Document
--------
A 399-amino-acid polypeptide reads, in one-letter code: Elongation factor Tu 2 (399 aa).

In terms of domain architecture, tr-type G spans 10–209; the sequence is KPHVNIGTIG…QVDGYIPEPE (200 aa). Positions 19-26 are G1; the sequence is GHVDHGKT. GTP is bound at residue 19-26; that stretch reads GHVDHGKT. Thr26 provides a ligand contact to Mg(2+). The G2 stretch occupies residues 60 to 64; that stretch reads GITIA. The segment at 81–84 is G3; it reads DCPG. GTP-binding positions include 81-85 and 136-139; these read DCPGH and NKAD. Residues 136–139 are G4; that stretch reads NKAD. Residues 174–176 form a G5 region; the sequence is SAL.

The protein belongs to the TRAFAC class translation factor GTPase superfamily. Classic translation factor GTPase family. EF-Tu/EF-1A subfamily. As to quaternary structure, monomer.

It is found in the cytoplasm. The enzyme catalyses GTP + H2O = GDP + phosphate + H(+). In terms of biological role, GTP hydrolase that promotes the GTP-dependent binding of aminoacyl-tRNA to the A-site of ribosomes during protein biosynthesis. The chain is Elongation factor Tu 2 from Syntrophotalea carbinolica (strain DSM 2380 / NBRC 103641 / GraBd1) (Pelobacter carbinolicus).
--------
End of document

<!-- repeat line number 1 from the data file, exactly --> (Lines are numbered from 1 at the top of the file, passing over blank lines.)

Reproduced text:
A 399-amino-acid polypeptide reads, in one-letter code: Elongation factor Tu 2 (399 aa).